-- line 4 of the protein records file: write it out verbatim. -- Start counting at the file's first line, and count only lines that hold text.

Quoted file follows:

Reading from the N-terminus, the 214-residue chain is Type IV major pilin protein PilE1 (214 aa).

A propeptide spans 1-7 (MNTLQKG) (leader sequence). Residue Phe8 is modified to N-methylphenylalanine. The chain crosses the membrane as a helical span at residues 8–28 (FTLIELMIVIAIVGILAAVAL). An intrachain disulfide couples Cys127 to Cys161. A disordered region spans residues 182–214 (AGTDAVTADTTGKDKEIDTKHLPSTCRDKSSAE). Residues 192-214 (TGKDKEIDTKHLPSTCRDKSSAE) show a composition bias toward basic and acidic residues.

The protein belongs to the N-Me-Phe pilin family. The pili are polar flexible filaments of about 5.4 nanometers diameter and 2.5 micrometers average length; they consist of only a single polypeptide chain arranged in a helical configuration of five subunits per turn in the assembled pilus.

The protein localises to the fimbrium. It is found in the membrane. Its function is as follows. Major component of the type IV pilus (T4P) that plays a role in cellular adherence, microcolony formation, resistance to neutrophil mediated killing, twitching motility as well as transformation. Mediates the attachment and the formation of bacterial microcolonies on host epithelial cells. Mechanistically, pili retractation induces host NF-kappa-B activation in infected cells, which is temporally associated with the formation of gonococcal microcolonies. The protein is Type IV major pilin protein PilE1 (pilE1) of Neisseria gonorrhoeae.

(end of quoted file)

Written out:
The protein localises to the fimbrium. It is found in the membrane. Its function is as follows. Major component of the type IV pilus (T4P) that plays a role in cellular adherence, microcolony formation, resistance to neutrophil mediated killing, twitching motility as well as transformation. Mediates the attachment and the formation of bacterial microcolonies on host epithelial cells. Mechanistically, pili retractation induces host NF-kappa-B activation in infected cells, which is temporally associated with the formation of gonococcal microcolonies. The protein is Type IV major pilin protein PilE1 (pilE1) of Neisseria gonorrhoeae.